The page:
The CMS Matrix

W3C Validator

"Content Management", Reuven Lerner, Linux Journal, April 2003.

Abhijeet Chavan is the Chief Technology Officer of Urban Insight, Inc., a Web development consulting firm. He also is the co-founder and co-editor of Planetizen.



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Social application CMS

Social Application's picture

Hey its seem informative post.

Evaluating Open-Source Content Management Systems

Open source CMS 's picture

Hey ,Nice and helpful post about open source CMS.

They have to be SIMPLE

Peter Tandrer's picture

After working here - in Phuket - the only condition they have to fulfill here - they have to be SIMPLE. You really don't have a clue, how "simple-thinking" the people here are. Oh man - 8-)

Usability should be higher on the list

Matt Nuzum's picture

I have looked at many, many CMS systems and one thing I can say for certain is that few consider a polished, easy-to-learn interface as a high priority.

If you make frequent changes to your website then spend some extra time up front finding a CMS that facilitates quick and easy changes. It would be better in the long run to spend a little extra [time|money|etc] up front to find a CMS that will save you hours a week in the long run.

I'd say that usability is far more important in the long-run than the platform.

Choosing a CMS.

Taran's picture

While these 7 steps are important, the more practical aspects are just as important - and we could squeeze them under accessibility, or we could squeeze them under usability, or what have you. The ability to maximize the use of the content for the purpose of the owner of website is really what the whole thing is about.

For example - taxonomy/category handling is important. Intelligent use of categories allows data to be more intuitively handled on a site, and that means that the person designing the category has to have the maximum amount of flexibility through multiple and single hierarchies, as well as cross pollination between the categories.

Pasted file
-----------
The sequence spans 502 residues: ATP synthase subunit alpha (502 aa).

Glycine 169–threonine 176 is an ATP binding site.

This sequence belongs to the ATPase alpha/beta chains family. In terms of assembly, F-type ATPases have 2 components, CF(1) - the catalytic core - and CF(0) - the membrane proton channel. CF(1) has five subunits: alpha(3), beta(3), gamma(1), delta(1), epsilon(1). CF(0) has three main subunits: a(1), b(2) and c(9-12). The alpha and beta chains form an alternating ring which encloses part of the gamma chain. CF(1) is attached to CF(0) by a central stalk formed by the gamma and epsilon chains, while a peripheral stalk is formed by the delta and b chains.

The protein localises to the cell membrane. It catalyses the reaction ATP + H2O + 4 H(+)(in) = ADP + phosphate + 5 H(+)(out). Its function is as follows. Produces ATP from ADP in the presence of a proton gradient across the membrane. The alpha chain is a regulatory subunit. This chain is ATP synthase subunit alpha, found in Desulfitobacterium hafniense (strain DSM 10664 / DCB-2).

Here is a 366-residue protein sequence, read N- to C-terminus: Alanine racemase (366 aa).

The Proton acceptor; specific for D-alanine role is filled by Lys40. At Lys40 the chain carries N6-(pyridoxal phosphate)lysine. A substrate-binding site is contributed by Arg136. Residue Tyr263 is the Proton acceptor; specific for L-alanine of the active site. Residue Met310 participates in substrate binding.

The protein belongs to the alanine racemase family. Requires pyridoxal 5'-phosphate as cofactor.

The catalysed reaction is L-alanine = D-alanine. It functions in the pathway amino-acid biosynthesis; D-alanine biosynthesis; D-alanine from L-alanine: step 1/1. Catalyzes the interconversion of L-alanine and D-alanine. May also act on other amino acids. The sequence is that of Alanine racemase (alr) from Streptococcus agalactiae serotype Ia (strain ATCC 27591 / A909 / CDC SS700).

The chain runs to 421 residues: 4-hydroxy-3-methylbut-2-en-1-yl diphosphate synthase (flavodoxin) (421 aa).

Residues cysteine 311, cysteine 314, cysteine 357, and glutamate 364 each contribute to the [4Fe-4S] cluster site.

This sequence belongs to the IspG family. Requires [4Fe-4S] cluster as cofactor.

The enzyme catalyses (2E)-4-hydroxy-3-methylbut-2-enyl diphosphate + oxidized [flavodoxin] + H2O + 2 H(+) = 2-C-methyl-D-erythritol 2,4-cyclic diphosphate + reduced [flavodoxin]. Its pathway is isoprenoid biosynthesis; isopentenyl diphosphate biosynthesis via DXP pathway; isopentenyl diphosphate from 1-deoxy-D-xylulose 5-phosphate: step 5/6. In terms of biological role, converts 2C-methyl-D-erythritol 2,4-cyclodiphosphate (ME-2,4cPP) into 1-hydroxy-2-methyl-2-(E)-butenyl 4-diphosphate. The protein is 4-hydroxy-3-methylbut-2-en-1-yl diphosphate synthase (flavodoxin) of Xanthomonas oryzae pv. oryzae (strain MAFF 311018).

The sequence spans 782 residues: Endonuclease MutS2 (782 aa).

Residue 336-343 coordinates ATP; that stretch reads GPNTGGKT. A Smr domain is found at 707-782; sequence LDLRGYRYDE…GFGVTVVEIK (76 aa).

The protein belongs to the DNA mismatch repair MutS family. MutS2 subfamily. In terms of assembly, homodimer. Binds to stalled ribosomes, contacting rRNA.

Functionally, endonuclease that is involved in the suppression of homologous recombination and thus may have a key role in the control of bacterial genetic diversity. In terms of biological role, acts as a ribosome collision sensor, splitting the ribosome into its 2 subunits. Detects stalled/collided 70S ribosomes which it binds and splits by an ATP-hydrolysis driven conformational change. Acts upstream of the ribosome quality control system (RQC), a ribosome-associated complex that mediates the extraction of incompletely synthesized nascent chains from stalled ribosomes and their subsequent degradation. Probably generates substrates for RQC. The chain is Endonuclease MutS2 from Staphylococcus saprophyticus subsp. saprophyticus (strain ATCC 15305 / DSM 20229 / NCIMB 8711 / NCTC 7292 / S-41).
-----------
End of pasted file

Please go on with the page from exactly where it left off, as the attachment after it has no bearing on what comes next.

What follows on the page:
That leads to documentation. If you're checking out CMS's, take a read of the documentation as well, and the support site (if available) and make sure that you understand what you are getting into.

And that leads to the most important thing about CMS choices: You really should know what you wish to do before you choose one so you select the right one for the right job. Having a proper definition of what a site is supposed to do comes first.

Apples and Oranges

Anonymous Coward's picture

A quick visit to Moodle's web site ( reveals that Moodle is a "Course Management System", NOT a "Content Management System". Using it as an example in an article about "Content Management Systems" is misleading.

You are right that Moodle is

Anonymous's picture

You are right that Moodle is a "course management system", also known as a "learning management system". However...

The term "content management system" is broad and includes various types of CMSes. According to Wikipedia, a "learning management system" such as Moodle is considered to be a type of CMS.

Moodle can certainly be used for non-teaching purposes such as community building or knowledge management and the Moodle website itself is a good example of such use.